Five technologies that will rock yourworld
can learn to recognise early signs of diabetic blindness. By analysing CT scans, a neural network can learn to spot lung cancer. Such technology will improve health care in places where doctors are scarce. But eventually, it will streamline care in the developed world as well. Google is already running tests inside two hospitals in India, and the start-up Infervision has deployed similar technology in hospitals across China. In the longer term, similar methods promise to rapidly accelerate drug discovery and so many other aspects of health care. “Everything from the nature of the food that we grow and eat to the drugs that we give ourselves to how we monitor the impact of these things is all being transformed by A.I. in deeply profound ways,” said Matt Ocko, a managing partner at DCVC, a San Francisco venture capital firm that has invested heavily in this area. Neural networks are not limited to image recognition. Far from it. These same techniques are rapidly improving coffee-table gadgets like the Amazon Echo ( pictured left), which can recognise spoken commands from across the room, and online services like Skype, which can instantly translate phone calls from one language to another. They may even eventually produce machines that can carry on a conversation. Recently, said Luke Zettlemoyer, a University of Washington professor, there has been a “huge phase shift” in the area of natural language understanding — technology that understands the natural way people talk and write. Companies like Google, Facebook, and Microsoft are at the forefront of this movement, which promises to fundamentally change how we interact with phones, cars, and potentially any machine. Many companies are moving down the same path, including Replika, a San Francisco start-up.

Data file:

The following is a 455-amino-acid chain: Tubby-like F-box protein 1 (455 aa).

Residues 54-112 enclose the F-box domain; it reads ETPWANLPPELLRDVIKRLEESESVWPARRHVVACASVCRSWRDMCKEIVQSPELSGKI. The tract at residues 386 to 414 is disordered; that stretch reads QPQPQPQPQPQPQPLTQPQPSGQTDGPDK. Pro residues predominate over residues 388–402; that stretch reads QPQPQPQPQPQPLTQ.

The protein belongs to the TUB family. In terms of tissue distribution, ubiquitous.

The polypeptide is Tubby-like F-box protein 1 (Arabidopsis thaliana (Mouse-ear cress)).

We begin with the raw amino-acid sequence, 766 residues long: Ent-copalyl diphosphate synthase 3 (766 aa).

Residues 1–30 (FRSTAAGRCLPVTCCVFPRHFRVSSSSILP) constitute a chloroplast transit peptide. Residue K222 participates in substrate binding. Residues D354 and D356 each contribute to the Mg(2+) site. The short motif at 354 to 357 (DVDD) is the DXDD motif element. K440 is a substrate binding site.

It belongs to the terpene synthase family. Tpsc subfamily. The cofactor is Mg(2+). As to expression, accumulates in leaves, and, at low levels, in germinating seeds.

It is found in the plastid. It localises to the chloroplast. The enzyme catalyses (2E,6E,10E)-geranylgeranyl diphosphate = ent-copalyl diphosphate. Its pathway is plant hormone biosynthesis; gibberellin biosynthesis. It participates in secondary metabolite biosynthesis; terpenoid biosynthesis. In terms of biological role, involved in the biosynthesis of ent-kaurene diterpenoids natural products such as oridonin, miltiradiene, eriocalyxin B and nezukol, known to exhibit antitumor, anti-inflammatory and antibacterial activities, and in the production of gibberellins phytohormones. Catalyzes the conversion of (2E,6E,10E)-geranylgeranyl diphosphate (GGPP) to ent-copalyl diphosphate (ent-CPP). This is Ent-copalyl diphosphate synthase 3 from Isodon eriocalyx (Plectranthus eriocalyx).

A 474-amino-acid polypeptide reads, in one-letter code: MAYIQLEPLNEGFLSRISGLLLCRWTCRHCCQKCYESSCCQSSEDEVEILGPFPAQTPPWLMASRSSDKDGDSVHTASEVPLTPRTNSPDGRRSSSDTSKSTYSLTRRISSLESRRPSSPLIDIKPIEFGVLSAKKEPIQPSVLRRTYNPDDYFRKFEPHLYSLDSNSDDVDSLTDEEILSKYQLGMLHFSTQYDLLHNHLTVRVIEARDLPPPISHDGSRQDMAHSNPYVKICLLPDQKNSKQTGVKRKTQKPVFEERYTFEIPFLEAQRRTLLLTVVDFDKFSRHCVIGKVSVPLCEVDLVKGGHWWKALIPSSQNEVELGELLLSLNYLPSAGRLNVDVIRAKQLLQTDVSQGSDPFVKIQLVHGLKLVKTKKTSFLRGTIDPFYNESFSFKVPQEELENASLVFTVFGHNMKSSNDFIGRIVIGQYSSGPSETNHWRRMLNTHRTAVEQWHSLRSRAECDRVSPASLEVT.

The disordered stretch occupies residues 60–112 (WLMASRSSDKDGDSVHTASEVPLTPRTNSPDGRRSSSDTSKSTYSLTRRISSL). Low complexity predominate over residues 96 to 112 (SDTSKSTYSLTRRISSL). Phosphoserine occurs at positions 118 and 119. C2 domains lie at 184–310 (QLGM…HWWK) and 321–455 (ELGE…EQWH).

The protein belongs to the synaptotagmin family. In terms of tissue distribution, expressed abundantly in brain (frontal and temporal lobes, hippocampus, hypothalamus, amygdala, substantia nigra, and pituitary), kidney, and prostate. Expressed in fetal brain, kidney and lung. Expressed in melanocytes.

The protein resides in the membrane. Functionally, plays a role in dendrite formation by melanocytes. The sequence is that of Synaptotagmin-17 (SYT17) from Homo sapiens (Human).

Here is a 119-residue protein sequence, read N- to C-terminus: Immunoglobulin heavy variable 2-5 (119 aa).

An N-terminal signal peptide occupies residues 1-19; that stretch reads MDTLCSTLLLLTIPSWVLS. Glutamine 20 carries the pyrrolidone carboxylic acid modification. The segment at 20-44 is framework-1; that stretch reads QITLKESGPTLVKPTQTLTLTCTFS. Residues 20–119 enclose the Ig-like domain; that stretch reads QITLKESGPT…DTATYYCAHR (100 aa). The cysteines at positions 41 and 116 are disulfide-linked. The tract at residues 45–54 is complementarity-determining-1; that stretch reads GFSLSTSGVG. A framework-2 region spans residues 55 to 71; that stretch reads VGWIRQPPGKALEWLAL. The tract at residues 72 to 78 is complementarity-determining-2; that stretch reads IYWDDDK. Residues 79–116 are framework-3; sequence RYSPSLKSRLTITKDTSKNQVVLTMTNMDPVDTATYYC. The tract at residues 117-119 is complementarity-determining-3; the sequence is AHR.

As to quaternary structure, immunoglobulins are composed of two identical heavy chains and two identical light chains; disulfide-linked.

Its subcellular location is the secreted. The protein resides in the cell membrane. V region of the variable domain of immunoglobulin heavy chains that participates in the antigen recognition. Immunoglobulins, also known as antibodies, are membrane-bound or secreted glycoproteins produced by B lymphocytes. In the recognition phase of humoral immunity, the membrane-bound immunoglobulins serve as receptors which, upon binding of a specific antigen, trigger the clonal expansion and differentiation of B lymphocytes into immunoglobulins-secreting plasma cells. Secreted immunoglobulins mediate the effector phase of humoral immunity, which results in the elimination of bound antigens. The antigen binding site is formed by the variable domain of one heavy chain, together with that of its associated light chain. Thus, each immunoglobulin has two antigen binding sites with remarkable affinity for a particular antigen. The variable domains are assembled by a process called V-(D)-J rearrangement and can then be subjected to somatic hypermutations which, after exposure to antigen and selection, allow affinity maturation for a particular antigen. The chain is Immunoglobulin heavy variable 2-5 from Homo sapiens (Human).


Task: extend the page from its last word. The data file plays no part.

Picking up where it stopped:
With help from machine learning, Replika offers a smartphone “chatbot” that acts as a kind of personal confidante, chatting with you in moments when no one else is around. But the hope is that these techniques will improve to where they serve you in so many other ways. What if Alexa was truly conversational, if you could have a back and forth dialogue? Right now, it is about basic questions and commands. Today, it “recognises” words very very well. But truly “understanding” complex English sentences is beyond machines at this point. What if machines could carry on a dialogue like Hal in 2001? Want more science fiction in your everyday reality? As entrepreneurs like Musk work to put a chip in your head, others are working to put cars in the skies.
Even as he sets the pace in the race to autonomous cars, Larry Page, the chief executive of Alphabet and a founder of Google, is backing Kitty Hawk, a startup that wants to move commuting into the air. And many others, including the start-up Joby Aviation, Uber and Airbus, are working on vehicles capable of flying above congested roads. These vehicles take